|Jimmy Carter||1994||United States|
|Václav Havel||1997||Czech Republic|
|Fernando Henrique Cardoso||2003||Brazil|
|Colin Powell||2004||United States|
|Bill Clinton||2006||United States|
|Desmond Tutu||2008||South Africa|
|Bill and Melinda Gates Foundation||2010||United States|
|Médecins Sans Frontières||2012||France|
|Richard Lugar||2016||United States|
Fulbright alumni have occupied key roles in government, academia, and industry. Of the more than 325,000 alumni:
- 88 have received the Pulitzer Prize
- 75 have been MacArthur Fellows
- 60 have received a Nobel Prize
- 38 have served as head of state or government
- 10 have been elected to US Congress
- 1 has served as secretary general of the United Nations
The following list is a selected group of notable Fulbright grant recipients:
- William D. "Bro" Adams, university administrator and NEH Chair (2014–2017)
- Edward Albee, recipient (three times) of the Pulitzer Prize for Drama
- Karim Alrawi, recipient of the Samuel Beckett Award for the Performing Arts, President of Egyptian Pen (1992–1994)
- Francis Andersen, Australian Hebrew and biblical studies scholar
- John Ashbery, American poet
- Gustavo V. Barbosa-Cánovas, Uruguayan American Professor of Food Engineering and Director of the Center for Nonthermal Processing of Food at Washington State University
- George Benneh, Ghanaian academic, university administrator and public servant
- Victor Bianchini, U.S. federal judge, California State superior court judge, retired Colonel of U.S. Marine Corps; former law school dean
- Harold Bloom, literary theorist and critic
- Boutros Boutros-Ghali, Egyptian politician and Secretary-General of the United Nations, 1992–1996
- Michael Broyde (born 1964), American law professor
- Kofi Abrefa Busia, Ghanaian academic and Prime Minister of Ghana (1969–1972)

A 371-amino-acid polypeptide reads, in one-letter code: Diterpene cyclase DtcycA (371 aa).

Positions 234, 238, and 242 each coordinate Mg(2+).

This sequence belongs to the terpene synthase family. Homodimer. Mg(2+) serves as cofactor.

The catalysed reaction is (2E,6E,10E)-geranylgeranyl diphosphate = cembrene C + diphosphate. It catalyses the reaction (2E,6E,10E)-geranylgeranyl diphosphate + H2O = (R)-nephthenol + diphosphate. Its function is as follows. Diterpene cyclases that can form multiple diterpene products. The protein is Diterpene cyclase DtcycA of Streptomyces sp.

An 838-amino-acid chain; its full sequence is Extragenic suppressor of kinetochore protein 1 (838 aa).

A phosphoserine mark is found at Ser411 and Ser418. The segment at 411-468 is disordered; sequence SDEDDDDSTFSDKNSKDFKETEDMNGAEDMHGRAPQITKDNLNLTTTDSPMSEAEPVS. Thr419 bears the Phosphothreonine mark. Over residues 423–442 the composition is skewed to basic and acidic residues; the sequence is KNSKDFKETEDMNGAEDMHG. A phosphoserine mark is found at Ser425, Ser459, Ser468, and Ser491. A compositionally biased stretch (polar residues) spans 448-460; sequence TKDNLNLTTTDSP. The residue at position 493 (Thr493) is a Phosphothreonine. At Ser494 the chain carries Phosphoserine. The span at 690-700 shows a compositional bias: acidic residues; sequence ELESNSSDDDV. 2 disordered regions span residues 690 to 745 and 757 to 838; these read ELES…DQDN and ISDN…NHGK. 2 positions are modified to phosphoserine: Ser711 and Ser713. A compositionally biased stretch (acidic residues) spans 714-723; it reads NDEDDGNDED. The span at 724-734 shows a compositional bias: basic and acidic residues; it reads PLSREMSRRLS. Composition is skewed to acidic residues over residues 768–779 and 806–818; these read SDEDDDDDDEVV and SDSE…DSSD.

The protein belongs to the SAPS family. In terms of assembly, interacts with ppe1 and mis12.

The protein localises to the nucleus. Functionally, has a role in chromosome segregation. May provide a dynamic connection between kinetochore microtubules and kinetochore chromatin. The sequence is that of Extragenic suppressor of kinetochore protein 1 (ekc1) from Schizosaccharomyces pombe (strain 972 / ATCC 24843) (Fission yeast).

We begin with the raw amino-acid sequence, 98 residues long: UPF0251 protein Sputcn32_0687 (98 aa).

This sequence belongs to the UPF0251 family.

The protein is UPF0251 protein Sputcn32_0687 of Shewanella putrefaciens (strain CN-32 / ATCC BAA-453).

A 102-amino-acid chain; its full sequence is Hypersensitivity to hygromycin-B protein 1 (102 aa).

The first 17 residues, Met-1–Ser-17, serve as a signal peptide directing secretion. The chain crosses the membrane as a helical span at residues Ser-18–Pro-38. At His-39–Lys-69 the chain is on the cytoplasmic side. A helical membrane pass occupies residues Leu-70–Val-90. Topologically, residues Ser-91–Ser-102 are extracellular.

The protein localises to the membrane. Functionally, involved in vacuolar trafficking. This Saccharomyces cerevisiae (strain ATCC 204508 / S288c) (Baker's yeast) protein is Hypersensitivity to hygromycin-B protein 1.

- Fernando Henrique Cardoso, President of Brazil from 1995 to 2002
- Kyle Carey, Celtic American musician
- Bob Carr, Australian politician
- Ron Castan, Australian Constitutional law barrister
- Lenora Champagne, playwright, performance artist and director
- Dante R. Chialvo, scientist
- Dale Chihuly, glass sculptor and entrepreneur
- George C. Clerk, Ghanaian botanist and plant pathologist pioneer
- Nathan Collett, filmmaker
- Aaron Copland, recipient of the Pulitzer Prize for Music
- Leah Curtis, Australian composer
- Myanna Dellinger, Danish-American law professor
- Arthur Deshaies, artist, printmaker, professor and head of the graphic workshop, Florida State University
- Rita Dove, U.S. Poet Laureate and recipient of the Pulitzer Prize for Poetry
- Eugenia Del Pino, developmental biologist, Ecuadorian
- Eric Foner, recipient of the Pulitzer Prize for History
- John Hope Franklin, historian and Presidential Medal of Freedom recipient
- Maryellen Fullerton, lawyer and law professor and interim dean at Brooklyn Law School
- Radhika Gajjala, a communications and a cultural studies professor,
- Ashraf Ghani, the President of Afghanistan
- Gabby Giffords, United States Representative for Arizona's 8th congressional district
- Robert A. Gorman (born 1937), law professor at the University of Pennsylvania Law School
- Wendy Greengross (1925–2012), general practitioner and broadcaster
- Nigel Healey, Vice Chancellor, Fiji National University